-         -   Don’t chase today’s fads
-         -   Be passionate about what you do
-         -   Be a missionary not a mercenary
-         -  Start with your customer and work backwards.

Werner Vogel, Amazon’s CTO, took the stage to Nirvana’s music playing on day 2.
He said that AWS was first developed because Amazon needed to scale and they had difficulty dealing with peaks and valleys (think Black Friday).   Werner showed a chart which illustrated that to provision their “old” infrastructure for their peaks, on a yearly basis they were wasting about 40% of their server capacity.  If they considered 15% above peak for November they were wasting almost 76% of their capacity.    This is the primary benefit of the cloud.   You provision what you need on demand and scale up and down accordingly.

Other advice from Werner included:

-         -   Don’t think about resources in the “old” way; an EC2 instance is not a server
-        -    Decompose into small loosely coupled stateless building blocks
-         -   Automate your application and processes
-         -   Let business levers control the system
-         -   Architect with cost in mind
-         -   Protect your customer as a first priority
-        -    In production, deploy to at least two availability zones
-         -   Integrate security into your application from the ground up
-        -    Build, test, integrate and deploy continuously
-        -    Don’t treat failure (equip, system,etc) as an exception, treat it as a normal possible state

So all in all, it was a fascinating few days attending Amazon’s AWS re:Invent

Amazon’s core building block services include:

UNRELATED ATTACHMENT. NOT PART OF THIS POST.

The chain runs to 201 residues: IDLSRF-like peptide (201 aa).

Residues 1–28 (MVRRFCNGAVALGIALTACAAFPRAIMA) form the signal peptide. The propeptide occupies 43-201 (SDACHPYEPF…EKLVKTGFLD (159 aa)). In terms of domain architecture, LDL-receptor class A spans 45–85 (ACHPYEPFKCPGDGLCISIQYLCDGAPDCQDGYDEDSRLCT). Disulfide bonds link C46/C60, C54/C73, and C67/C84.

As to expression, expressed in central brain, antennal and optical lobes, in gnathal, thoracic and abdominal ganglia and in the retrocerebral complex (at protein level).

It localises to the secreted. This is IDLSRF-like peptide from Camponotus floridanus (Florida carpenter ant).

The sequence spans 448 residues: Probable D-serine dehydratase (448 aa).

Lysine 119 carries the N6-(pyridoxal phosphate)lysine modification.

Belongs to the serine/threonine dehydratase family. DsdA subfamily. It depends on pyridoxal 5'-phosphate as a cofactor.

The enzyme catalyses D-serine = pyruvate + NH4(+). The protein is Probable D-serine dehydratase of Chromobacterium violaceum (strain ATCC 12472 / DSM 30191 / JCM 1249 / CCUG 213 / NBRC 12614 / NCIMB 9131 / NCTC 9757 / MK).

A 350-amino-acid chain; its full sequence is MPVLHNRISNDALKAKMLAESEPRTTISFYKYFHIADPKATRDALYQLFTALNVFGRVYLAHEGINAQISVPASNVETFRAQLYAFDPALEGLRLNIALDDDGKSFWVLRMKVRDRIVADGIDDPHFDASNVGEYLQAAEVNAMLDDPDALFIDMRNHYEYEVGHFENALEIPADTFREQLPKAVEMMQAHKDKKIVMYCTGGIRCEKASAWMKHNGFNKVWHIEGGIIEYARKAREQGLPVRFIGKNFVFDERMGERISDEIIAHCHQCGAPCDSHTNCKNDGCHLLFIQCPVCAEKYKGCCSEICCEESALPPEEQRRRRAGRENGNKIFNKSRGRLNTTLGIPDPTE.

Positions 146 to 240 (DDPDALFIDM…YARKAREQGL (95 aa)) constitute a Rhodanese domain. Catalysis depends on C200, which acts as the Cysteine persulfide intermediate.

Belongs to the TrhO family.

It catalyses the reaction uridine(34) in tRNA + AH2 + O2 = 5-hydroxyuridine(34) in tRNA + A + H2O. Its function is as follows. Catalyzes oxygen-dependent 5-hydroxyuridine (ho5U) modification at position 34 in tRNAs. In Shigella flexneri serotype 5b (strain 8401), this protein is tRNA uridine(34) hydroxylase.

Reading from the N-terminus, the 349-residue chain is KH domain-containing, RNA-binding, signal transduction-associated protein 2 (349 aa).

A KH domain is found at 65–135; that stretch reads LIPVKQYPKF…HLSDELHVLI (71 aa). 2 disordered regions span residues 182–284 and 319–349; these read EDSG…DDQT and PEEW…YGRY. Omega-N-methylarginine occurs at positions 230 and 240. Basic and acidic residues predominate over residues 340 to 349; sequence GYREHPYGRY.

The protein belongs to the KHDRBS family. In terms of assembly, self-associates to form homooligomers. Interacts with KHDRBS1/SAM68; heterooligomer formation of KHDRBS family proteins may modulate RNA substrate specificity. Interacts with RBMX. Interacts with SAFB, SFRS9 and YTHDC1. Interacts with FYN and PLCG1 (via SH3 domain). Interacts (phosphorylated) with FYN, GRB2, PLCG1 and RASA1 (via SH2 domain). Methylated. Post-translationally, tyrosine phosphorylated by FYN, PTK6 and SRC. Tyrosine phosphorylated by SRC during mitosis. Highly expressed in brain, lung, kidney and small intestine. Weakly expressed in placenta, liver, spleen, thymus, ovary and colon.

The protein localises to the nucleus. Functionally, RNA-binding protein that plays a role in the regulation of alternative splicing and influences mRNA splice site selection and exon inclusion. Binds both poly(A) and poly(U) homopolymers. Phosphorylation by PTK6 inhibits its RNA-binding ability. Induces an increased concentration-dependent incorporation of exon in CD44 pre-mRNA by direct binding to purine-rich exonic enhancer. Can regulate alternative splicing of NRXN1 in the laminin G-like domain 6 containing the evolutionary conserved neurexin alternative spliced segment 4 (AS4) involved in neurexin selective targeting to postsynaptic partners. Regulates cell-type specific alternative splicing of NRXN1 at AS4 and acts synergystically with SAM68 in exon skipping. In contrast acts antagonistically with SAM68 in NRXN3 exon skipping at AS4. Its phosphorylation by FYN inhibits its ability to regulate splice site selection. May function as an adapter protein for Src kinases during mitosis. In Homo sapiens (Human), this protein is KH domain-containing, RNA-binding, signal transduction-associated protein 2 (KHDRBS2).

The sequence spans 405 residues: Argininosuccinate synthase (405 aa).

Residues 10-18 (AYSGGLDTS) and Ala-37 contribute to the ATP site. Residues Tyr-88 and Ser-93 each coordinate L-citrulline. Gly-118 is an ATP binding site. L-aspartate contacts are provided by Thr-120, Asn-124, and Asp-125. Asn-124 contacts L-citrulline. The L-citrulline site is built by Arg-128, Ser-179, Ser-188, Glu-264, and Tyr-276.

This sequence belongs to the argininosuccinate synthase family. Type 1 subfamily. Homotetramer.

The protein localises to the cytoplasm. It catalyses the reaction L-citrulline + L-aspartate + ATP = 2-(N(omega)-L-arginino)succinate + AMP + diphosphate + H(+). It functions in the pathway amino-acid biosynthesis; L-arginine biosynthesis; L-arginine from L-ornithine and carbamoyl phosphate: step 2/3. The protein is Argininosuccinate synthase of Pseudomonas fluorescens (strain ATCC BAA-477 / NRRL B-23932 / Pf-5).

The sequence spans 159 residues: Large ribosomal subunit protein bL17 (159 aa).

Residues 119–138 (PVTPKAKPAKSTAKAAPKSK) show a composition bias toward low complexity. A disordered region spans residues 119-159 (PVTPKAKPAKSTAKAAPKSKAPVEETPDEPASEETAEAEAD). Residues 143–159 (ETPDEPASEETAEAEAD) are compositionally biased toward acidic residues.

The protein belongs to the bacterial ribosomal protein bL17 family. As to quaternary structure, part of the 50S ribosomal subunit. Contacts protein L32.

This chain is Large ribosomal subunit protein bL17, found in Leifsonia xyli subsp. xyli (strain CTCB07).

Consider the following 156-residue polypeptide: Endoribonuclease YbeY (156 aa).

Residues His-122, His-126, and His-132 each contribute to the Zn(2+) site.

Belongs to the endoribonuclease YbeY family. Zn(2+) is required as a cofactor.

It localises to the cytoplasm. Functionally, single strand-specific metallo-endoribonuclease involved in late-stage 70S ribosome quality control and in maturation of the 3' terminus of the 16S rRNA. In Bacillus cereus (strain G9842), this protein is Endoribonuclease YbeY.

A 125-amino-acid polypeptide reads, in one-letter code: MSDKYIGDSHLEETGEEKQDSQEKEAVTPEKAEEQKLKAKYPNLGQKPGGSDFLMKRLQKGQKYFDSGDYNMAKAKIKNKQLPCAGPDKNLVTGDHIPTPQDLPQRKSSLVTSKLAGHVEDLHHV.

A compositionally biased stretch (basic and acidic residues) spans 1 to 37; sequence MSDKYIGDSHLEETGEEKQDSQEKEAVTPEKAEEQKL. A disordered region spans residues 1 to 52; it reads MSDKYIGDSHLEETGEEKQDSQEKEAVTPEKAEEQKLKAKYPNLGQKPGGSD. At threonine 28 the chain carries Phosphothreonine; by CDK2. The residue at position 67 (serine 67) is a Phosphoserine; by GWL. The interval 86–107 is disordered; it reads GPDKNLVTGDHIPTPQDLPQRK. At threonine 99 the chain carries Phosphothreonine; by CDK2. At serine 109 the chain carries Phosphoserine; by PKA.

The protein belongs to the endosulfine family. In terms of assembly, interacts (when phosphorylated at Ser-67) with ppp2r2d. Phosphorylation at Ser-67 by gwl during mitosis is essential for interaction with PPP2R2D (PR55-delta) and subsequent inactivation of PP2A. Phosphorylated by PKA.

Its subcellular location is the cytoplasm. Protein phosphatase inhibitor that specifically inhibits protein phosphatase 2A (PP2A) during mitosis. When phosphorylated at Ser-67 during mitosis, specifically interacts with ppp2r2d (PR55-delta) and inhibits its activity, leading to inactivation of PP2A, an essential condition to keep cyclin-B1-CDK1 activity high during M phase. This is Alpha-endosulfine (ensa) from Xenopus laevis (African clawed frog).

EC2 (Elastic Compute Cloud) for pay as you go compute capacity
   EMR (Elastic MapReduce) to cost effectively process vast amounts of data
   Auto-Scaling to automatically scale your EC2 capacity up or down (this is huge!)
   ELB (Elastic Load Balancing) automatically distributes traffic across EC2 instances

   S3 (Simple Storage Service) fully redundant data storage
   Glacier is a very low cost storage for archive because retrieval is 3 to 5 hours
   EBS (Elastic Block Storage) for block level storage volumes with EC2
   Import/Export for getting data in/out of AWS the ‘old way’ on disk drives, etc.
   Storage Gateway for connecting on-premise appliances to cloud storage

   RDS (Relational Database Service) for MySQL, SQL server or Oracle set-up
   DynamoDB is a fully managed NoSQL db service
   SimpleDB managed NoSQL db service for smaller datasets
   ElasticCache to deploy, operate and scale an in-memory cache
   Redshift is a data warehouse solution

Deployment & Management
   IAM (Identity and Access Management)
   Cloudwatch for monitoring AWS services starting with EC2
   Elastic Beanstalk simplifies deployment and management through automation
   CloudFormation simplifies provisioning through templates and version control
   Data Pipeline is a workflow solution for data related jobs (backup, analytics, etc.)

CDN (Content Delivery Network)
   Cloudfront is the AWS CDN similar to Akamai or Limelight

Application Services
   CloudSearch is a managed search service
   SWF (Simple Workflow Service) is a workflow engine for your execution state
   SQS (Simple Queue Service) provides a hosted queue for storing messages
   SNS (Simple Notification Service) to manage notifications from the cloud
   SES (Simple Email Service) for scalable, bulk & transactional email sending
   AWS Marketplace to buy software that runs in the cloud
   Amazon Route 53 is a robust DNS (Domain Name Service)
   VPC (Virtual Private Cloud) lets you provision a private, isolated section of AWS
   Direct Connect simplifies establishing a dedicated network connection to AWS

And more………

End of day tech party...  Amazon style